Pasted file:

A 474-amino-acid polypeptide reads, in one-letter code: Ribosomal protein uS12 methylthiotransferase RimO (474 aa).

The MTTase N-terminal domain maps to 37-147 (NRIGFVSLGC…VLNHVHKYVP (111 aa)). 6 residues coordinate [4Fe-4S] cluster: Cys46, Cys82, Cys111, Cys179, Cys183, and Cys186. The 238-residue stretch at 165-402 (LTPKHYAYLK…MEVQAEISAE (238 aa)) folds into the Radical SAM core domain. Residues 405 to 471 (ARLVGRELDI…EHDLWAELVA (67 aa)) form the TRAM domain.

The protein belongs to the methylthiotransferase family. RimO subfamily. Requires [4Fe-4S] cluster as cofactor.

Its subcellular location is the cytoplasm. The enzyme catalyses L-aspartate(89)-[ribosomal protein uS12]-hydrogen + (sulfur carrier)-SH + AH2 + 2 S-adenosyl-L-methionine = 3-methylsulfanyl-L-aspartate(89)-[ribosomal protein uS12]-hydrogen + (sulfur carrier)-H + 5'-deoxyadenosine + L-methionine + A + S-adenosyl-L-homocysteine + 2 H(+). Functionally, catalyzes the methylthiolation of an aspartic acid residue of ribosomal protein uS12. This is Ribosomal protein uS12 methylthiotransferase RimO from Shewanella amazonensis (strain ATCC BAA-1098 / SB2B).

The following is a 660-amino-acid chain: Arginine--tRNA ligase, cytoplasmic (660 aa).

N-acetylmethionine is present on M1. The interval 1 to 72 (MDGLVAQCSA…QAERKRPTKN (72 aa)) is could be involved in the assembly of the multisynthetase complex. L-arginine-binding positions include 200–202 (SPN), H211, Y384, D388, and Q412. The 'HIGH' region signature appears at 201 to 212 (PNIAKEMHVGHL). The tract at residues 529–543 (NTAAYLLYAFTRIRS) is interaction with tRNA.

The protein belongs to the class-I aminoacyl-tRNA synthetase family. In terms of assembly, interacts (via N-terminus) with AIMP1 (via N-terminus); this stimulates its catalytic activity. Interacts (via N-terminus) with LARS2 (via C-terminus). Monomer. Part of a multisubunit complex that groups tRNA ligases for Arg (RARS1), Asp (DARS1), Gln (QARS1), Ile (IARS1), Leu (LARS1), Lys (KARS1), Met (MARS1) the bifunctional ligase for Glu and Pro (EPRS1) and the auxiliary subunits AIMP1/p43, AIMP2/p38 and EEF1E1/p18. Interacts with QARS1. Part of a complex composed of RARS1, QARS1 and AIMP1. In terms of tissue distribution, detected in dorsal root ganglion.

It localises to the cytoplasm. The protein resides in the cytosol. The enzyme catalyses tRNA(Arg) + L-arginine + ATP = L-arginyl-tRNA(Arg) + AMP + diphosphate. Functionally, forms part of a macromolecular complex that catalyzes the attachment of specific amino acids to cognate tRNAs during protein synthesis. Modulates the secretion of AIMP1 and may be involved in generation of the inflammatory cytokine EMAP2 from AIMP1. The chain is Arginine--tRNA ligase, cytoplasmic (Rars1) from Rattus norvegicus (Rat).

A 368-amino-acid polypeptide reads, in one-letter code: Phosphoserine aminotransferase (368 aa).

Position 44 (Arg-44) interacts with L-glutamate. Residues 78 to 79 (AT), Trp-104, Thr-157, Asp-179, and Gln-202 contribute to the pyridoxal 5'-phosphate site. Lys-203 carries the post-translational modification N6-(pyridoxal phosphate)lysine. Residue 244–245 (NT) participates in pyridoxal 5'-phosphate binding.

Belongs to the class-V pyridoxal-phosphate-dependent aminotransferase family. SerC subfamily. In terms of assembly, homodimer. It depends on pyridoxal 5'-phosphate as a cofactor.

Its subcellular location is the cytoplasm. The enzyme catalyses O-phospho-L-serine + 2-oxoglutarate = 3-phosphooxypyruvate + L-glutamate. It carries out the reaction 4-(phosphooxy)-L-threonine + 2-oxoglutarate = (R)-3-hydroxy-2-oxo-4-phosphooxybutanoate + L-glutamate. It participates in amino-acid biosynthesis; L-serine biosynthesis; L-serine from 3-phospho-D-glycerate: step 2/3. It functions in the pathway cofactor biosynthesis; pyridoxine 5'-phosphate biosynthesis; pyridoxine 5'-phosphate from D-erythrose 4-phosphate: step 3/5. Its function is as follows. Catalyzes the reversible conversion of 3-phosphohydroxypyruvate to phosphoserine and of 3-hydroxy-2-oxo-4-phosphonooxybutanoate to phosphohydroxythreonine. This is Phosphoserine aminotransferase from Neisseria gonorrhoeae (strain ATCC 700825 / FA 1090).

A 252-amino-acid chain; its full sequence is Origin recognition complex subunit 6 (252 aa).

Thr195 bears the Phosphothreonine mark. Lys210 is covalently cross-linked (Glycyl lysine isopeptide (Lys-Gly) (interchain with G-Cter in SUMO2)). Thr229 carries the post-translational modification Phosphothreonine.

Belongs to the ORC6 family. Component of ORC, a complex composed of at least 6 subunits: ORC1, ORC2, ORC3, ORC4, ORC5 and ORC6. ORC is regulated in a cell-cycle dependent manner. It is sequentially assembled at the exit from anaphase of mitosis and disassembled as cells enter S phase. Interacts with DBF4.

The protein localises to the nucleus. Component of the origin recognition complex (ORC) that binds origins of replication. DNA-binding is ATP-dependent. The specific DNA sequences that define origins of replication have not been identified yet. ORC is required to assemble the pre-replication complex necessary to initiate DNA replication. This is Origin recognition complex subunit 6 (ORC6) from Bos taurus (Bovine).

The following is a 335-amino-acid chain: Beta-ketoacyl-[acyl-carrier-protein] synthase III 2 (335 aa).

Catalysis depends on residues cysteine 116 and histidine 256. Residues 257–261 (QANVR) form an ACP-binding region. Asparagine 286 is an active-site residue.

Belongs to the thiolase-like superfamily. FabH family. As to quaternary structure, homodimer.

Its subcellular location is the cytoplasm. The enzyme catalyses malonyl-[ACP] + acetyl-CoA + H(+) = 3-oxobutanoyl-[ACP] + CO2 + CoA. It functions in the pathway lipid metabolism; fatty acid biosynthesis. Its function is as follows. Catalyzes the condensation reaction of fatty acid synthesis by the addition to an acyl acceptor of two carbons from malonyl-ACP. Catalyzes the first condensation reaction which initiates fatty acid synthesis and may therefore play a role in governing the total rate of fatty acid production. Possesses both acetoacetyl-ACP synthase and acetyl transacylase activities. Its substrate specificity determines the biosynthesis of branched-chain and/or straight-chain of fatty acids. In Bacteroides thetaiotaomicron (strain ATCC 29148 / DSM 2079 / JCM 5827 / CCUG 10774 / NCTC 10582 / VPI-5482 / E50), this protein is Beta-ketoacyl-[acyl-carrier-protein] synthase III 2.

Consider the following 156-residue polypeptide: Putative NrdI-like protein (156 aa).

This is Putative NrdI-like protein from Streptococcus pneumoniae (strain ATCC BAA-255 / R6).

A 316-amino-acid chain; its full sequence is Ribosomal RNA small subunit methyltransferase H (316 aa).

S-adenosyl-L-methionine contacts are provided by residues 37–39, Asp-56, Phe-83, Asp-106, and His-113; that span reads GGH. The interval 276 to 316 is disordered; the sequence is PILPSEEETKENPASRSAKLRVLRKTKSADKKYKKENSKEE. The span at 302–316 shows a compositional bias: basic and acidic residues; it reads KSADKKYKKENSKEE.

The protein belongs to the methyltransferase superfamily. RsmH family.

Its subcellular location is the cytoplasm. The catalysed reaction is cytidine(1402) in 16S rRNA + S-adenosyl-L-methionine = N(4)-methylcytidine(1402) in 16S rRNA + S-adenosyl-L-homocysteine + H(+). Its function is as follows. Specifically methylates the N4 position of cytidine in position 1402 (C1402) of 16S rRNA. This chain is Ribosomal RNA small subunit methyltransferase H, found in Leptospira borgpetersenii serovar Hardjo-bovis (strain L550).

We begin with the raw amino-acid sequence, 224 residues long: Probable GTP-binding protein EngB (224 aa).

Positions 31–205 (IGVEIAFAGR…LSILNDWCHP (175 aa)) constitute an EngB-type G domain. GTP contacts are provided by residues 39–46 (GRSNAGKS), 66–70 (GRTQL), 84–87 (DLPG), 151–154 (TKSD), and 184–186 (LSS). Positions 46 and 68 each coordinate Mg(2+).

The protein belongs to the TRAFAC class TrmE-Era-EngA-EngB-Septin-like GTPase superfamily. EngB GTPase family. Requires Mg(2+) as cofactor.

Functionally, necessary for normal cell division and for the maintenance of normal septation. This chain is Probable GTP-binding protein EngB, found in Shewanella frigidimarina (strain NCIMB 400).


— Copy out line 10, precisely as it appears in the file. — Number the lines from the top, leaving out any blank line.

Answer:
Position 44 (Arg-44) interacts with L-glutamate. Residues 78 to 79 (AT), Trp-104, Thr-157, Asp-179, and Gln-202 contribute to the pyridoxal 5'-phosphate site. Lys-203 carries the post-translational modification N6-(pyridoxal phosphate)lysine. Residue 244–245 (NT) participates in pyridoxal 5'-phosphate binding.